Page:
Listen Up Philip – Review by Frank L.
Director: Alex Ross Perry
Writer: Alex Ross Perry
Stars: Jason Schwartzman, Elisabeth Moss, Jonathan Pryce
The second novel of Philip Lewis Friedman (Jason Schwartzman) is on the verge of publication. The opening sequence is of him meeting his favourite ex-girlfriend to present her with an inscribed copy of it. This information is fed to us by a narrator. Philip’s innate rudeness makes the meeting become tense almost immediately; he quickly descends into his default mode which is verbal aggressiveness.
As he leaves, he takes the inscribed copy of the new novel, tears out neatly the title page with the inscription, scrunches it up and throws it away. He then meets an old literary comrade in arms and once more behaves aggressively in his self-absorbed manner which makes no allowances for his friend’s physical limitations. The two sequences introduce well the ensuing story.
In his own domestic existence, Philip is sponging off his current girlfriend Ashley (Elizabeth Moss). He treats her as being someone of no consequence. A well-established, mature writer Ike Zimmerman (Jonathan Bryce) befriends him. Hard to understand why but maybe on the principle that it takes a shit to recognise another one. He moves to Ike’s country retreat, without a qualm thereby ditching, on a whim, Ashley. So he continues on his way as a “me” person. Although Philip is odious what makes the film work is the narrator who manages to highlight the humour in his infantile behaviour.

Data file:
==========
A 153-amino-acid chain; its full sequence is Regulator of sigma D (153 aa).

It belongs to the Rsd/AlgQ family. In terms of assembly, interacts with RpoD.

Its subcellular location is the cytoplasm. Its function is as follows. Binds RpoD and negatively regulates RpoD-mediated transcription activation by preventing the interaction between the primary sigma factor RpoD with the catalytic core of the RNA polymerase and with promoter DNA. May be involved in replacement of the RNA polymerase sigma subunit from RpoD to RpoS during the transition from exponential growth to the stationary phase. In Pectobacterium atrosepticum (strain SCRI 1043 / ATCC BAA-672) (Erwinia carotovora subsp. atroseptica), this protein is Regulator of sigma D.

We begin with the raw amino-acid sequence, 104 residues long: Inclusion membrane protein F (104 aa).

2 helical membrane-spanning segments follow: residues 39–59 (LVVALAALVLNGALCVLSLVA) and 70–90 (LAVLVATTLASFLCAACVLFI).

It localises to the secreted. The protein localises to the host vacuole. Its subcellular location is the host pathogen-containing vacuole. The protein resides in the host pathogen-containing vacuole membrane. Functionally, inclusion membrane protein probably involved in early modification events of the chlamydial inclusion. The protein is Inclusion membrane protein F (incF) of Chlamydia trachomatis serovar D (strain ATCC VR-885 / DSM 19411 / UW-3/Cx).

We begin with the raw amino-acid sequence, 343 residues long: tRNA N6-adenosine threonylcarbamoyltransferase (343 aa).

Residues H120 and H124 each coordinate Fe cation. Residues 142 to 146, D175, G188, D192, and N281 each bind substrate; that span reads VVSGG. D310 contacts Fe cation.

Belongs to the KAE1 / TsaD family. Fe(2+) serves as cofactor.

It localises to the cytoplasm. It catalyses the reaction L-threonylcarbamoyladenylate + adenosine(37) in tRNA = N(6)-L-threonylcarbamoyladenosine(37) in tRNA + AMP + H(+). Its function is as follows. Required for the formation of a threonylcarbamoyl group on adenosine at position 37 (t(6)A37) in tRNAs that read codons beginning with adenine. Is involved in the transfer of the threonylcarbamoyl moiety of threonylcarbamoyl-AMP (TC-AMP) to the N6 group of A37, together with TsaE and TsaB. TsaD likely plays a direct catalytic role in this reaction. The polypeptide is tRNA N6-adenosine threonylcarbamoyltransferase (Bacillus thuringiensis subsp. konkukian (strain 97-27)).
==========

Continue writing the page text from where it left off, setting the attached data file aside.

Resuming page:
Schwartzman’s style of acting is almost non-acting which leads to the unsettling thought that he in real life may be as obnoxious as Philip. He was at all times convincing even when his self-obsession is at its most rampant. Jonathan Bryce cuts a figure of arrogant hauteur as he handles his literary fame as Ike Zimmerman which is not that of a major figure. His part is almost stereotypical to be entirely convincing. This leaves Elizabeth Moss who had a tricky role to play as the hard working emerging, commercial photographer who has the misfortune to be in love with Philip. She manages to make Ashley credible in tolerating Philip as he behaves consistently poorly towards her. It was a satisfying performance.
This is a movie about the insecurities of those who try to make it in the creative bear pit that is New York. The everyday toughness of the struggle with yourself and those who are your “friends” is well described. It is an impressive glimpse into a world which undoubtedly has glamour but is also unrelenting. It creates a feeling of needing to see that world but like the narrator from a distance. Listen Up Philip allows that opportunity.